Intravenous acetaminophen is not recommended for relieving pain after wisdom tooth extractions, according to a study led by the Case Western Reserve University School of Dental Medicine. However, the researchers note that the medication can be an additional resource for minimizing pain after surgery based on other studies indicating its effectiveness.
For the randomized, double-blind study, 72 patients diagnosed with partially erupted (partial bony) or not erupted (complete bony) impacted wisdom teeth were selected, with 35 in the group receiving acetaminophen, and the others in the placebo group. Patients received a 15-minute infusion of acetaminophen or the placebo after the surgery.
Also, the subjects received “standard of care” anesthetic drugs for wisdom tooth extraction and an inferior alveolar nerve block or local infiltration to numb the area. Using a 0 to 10 numerical rating scale, the subjects rated their pain immediately after the procedure and then again by phone four and 24 hours after the surgery.
The researchers found no statistically significant decrease in pain in patients who received IV acetaminophen immediately, four hours, or 24 hours after surgery. Immediately after surgery, both groups had a median pain score of zero, likely showing the anesthetic’s continuous effect and the block placement’s effectiveness in most patients, the researchers concluded. With its quicker onset, the IV acetaminophen likely took effect before the block wore off, they added.
The median pain in both groups was 6.0 four hours after surgery, indicating pain intensified as the block wore off. A day after surgery, the average pain score was 3.8 in the acetaminophen group compared to 4.1 in the placebo group, as pain control improved in both groups.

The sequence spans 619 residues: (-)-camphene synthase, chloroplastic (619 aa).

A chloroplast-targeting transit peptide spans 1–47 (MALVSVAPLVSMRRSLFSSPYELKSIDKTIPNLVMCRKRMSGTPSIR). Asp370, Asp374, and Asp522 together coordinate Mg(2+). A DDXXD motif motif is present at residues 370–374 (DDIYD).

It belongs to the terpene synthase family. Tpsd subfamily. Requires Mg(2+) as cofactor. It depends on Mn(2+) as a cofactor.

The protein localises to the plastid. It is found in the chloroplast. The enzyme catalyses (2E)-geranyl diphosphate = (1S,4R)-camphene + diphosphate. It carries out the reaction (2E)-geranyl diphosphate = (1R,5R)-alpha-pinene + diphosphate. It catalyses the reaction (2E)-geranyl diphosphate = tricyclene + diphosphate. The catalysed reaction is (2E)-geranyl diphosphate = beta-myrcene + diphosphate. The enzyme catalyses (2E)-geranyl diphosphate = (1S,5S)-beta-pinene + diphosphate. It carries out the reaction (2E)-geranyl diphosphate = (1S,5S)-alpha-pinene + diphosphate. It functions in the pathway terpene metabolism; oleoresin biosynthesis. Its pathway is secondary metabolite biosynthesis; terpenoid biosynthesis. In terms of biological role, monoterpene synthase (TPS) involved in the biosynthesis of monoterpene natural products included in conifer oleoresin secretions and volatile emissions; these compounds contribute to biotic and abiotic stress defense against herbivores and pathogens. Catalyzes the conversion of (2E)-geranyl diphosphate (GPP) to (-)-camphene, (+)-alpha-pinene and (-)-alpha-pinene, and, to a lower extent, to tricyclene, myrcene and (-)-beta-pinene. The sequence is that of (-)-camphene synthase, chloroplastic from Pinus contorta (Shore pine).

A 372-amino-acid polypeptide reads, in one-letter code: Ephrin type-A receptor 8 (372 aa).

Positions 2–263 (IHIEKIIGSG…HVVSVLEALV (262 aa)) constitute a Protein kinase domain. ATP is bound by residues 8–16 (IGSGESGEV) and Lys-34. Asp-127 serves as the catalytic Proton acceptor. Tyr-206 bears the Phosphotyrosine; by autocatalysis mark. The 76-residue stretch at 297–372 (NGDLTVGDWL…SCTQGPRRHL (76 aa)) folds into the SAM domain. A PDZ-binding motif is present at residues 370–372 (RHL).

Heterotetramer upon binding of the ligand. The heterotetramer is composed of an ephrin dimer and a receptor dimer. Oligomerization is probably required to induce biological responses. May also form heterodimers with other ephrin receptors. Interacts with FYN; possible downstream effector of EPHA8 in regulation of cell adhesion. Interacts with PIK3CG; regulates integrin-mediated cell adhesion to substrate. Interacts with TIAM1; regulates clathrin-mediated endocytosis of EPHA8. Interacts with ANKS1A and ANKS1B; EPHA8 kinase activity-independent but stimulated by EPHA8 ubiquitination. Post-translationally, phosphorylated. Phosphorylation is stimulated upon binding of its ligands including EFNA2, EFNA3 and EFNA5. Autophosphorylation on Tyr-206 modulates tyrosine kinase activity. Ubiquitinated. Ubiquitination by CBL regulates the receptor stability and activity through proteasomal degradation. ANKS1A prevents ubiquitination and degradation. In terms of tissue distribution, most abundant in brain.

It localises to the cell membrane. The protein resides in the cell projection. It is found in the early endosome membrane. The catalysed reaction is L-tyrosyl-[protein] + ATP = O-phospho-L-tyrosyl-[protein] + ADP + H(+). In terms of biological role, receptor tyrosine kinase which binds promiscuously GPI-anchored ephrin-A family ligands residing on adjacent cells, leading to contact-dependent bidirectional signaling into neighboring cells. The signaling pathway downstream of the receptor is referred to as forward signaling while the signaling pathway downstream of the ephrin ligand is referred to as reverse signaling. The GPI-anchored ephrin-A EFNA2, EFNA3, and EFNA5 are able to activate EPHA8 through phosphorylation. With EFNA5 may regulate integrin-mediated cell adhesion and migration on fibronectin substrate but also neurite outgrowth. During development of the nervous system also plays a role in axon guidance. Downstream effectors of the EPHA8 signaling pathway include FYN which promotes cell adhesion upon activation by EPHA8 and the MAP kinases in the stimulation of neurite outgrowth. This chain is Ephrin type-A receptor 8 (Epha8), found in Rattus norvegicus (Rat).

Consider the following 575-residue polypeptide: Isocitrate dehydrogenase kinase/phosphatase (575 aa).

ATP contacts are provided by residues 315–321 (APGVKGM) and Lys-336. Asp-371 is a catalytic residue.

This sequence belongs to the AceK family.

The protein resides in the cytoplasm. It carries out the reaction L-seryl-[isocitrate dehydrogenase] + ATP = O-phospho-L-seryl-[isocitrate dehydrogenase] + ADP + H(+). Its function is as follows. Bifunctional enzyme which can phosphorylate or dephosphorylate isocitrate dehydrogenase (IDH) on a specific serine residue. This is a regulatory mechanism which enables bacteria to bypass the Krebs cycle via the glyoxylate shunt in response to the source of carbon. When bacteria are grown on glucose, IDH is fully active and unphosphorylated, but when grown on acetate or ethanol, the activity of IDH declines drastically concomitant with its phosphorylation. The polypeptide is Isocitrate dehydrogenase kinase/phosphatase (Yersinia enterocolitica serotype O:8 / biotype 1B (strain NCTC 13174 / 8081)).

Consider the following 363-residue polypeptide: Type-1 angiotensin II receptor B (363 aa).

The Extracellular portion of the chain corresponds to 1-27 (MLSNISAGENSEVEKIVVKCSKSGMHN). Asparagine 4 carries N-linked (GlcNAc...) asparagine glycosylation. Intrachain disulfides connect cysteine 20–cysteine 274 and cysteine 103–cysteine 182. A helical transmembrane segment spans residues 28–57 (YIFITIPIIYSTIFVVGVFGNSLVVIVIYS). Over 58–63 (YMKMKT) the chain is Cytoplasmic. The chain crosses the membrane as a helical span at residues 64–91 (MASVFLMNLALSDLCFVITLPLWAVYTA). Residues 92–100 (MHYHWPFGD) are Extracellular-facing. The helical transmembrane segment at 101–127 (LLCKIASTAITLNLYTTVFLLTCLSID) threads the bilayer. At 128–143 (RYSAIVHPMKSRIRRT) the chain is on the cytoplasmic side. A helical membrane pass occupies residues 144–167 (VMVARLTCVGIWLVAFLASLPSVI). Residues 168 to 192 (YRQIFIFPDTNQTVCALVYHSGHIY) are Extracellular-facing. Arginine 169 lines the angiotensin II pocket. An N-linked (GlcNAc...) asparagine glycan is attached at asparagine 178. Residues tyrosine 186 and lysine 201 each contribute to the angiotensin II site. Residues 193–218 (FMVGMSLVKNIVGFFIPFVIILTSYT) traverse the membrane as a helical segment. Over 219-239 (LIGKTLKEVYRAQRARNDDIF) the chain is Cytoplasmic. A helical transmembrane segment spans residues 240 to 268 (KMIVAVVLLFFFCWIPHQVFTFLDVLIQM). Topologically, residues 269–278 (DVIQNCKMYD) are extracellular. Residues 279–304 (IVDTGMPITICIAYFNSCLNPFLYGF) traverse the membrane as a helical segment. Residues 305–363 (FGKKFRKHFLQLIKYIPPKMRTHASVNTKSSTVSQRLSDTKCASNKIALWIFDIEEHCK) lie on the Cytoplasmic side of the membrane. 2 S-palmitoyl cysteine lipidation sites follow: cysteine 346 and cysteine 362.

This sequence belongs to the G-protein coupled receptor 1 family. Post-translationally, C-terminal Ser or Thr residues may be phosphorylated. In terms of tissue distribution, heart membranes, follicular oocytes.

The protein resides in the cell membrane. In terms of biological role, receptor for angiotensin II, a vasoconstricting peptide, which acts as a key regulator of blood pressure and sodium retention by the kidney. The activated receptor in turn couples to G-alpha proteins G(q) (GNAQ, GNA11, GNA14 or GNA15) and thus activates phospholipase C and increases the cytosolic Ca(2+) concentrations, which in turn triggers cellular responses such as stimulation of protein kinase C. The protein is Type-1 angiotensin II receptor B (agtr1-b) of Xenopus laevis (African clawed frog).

The researchers said that continued research is needed to explore how to minimize pain after third molar extractions while minimizing side effects. They also said that future studies could look at the effects of preoperative acetaminophen and compare oral and IV acetaminophen and scheduled oral acetaminophen postoperatively to optimize pain control and reduce opioid use in third molar extractions.
Other studies have found that oral administration of acetaminophen resulted in significantly reduced pain after surgery and that IV acetaminophen and morphine are more effective than placebo for receiving pain, though acetaminophen is safer, the researchers said.
The study, “Use of Intravenous Acetaminophen in Postoperative Pain Management After Partial and Full Bony Impacted Third Molar Extractions: A Randomized Double-Blind Controlled Trial” was published by the Journal of Oral and Maxillofacial Surgery.
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